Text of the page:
Is there a wind of change for mortgages in Spain


Background on activity at the end of 2013

Back in late 2013 we started to hear rumbles from a number of the Spanish Banks that suggested there was a focus back on providing mortgages for buyers in Spain.

Whilst Spanish Banks never completely withdrew from the lending game no Banks had mortgage targets, criteria’s were made so tight only the most solvent clients qualified and pricing was pitched at a level that made an application questionable unless finance was absolutely needed in order to purchase.

The Banks in Spain used more favorable mortgages only as an incentive for those applicants who were actually buying their property from the Bank directly. This included higher loan to values and in many cases better overall terms.

So what is different now

Whilst little has happened on loan to values and rates 2014 is seeing a marked change in the Banks attitude to new applications.

Firstly some Banks who had removed themselves from the market completely have stepped back in with new mortgage product.

Secondly those who had continued lending throughout the crisis have this year given all branches and bank staff mortgage targets which they must meet. There is a new focus on Spanish lending that had all but disappeared in the last few years.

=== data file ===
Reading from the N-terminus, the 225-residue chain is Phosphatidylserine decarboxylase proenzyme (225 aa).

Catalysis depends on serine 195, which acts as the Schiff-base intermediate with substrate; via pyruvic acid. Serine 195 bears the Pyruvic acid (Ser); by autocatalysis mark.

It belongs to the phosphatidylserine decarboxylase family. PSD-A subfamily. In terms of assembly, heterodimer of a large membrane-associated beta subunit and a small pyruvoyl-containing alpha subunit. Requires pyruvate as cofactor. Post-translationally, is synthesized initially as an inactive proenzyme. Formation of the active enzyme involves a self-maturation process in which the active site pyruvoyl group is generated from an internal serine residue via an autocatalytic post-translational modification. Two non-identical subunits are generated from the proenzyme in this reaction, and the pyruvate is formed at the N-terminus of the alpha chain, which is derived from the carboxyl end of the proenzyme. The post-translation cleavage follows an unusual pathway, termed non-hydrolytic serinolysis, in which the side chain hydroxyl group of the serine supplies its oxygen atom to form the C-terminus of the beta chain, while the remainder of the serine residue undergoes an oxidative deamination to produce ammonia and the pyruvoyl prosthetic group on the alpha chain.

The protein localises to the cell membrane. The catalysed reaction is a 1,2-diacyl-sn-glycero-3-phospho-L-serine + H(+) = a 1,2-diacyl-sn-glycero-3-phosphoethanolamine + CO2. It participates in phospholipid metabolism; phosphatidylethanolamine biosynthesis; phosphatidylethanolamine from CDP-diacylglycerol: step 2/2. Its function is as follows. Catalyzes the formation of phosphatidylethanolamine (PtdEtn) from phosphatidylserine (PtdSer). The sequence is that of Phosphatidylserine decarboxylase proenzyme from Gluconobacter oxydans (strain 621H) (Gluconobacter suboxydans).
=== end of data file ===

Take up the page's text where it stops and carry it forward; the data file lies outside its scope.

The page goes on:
Under pressure from the courts and the Bank of Spain the Banks have been forced to offer a more transparent service to their mortgage application process and to provide a document at offer called a FIPER, which clearly outlines all the terms and associated linked products of the mortgage. This has lead to the removal of in many instances floor rates and a more customer focused attitude to ensuring the Spanish loan itself is understood before signing.

Why are the Banks in Spain starting to lend again

For most Banks lending is the first port of call in attracting new customers. No new lending, no new customers. This has meant that as the Banks have reduced their lending books they have also seen a reduction in the amount of total customers and products those customers hold. In the long term this would put severe pressure on the earning potential of the Banks.

Decreasing lending books also skew the level of bad debt the Spanish Bank has as a percentage of the overall mortgage book. Whilst bad debt in Spain does continue to rise this is very much within the resident market and the overall level of bad debts is stabilizing, however as a percentage of the total book for most Banks this is now over 13% and rising. This percentage will reduce if the mortgage book expands.

It is now widely reported that the general market believes the worst of the Spanish property crisis is over. Purchase prices for buyers in Spain are now realistic and valuations from the Banks valuation panels reflect this. Overall the risk of lending has decreased as Banks have become more astute at assessing the applicants and the security over which they will take a debenture.

Many Banks in Spain have been able to pass to SAREB the worst of the bad assets they held cleaning up their balance sheets and allowing for new loans to be constituted.